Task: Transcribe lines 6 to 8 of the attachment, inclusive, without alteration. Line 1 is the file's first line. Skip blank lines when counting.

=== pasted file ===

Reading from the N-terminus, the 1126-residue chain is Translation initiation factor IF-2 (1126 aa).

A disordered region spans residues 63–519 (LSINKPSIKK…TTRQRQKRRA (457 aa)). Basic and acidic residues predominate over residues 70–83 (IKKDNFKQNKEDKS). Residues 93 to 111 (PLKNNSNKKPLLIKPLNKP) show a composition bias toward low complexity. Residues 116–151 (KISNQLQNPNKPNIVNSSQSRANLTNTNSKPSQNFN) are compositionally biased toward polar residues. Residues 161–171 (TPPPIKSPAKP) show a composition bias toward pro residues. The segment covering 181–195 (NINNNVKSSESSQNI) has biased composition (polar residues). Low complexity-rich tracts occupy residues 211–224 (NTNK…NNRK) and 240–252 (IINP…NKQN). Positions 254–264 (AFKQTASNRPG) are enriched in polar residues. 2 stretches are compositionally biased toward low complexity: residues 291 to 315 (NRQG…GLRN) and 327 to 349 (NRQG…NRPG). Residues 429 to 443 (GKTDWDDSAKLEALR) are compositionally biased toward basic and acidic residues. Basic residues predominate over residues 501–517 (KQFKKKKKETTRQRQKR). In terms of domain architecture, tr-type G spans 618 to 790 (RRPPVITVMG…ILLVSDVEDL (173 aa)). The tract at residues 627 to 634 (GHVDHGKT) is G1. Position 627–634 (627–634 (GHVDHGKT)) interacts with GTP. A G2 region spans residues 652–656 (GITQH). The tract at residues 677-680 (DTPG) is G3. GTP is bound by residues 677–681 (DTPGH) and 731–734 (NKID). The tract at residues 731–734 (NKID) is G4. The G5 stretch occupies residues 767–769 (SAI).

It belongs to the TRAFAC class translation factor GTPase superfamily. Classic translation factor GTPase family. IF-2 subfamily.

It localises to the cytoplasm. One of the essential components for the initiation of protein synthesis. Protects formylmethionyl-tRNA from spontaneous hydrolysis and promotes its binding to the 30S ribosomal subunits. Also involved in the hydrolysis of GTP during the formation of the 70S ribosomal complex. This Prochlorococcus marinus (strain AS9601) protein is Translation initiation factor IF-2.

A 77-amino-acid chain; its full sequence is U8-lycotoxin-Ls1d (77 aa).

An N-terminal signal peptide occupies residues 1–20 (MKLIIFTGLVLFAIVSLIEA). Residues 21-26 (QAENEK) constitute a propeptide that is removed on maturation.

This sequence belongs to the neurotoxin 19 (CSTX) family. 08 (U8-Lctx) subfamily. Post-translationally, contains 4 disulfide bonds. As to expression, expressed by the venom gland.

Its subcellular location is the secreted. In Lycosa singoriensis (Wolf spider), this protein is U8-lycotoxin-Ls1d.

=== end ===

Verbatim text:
An N-terminal signal peptide occupies residues 1–20 (MKLIIFTGLVLFAIVSLIEA). Residues 21-26 (QAENEK) constitute a propeptide that is removed on maturation.

This sequence belongs to the neurotoxin 19 (CSTX) family. 08 (U8-Lctx) subfamily. Post-translationally, contains 4 disulfide bonds. As to expression, expressed by the venom gland.

Its subcellular location is the secreted. In Lycosa singoriensis (Wolf spider), this protein is U8-lycotoxin-Ls1d.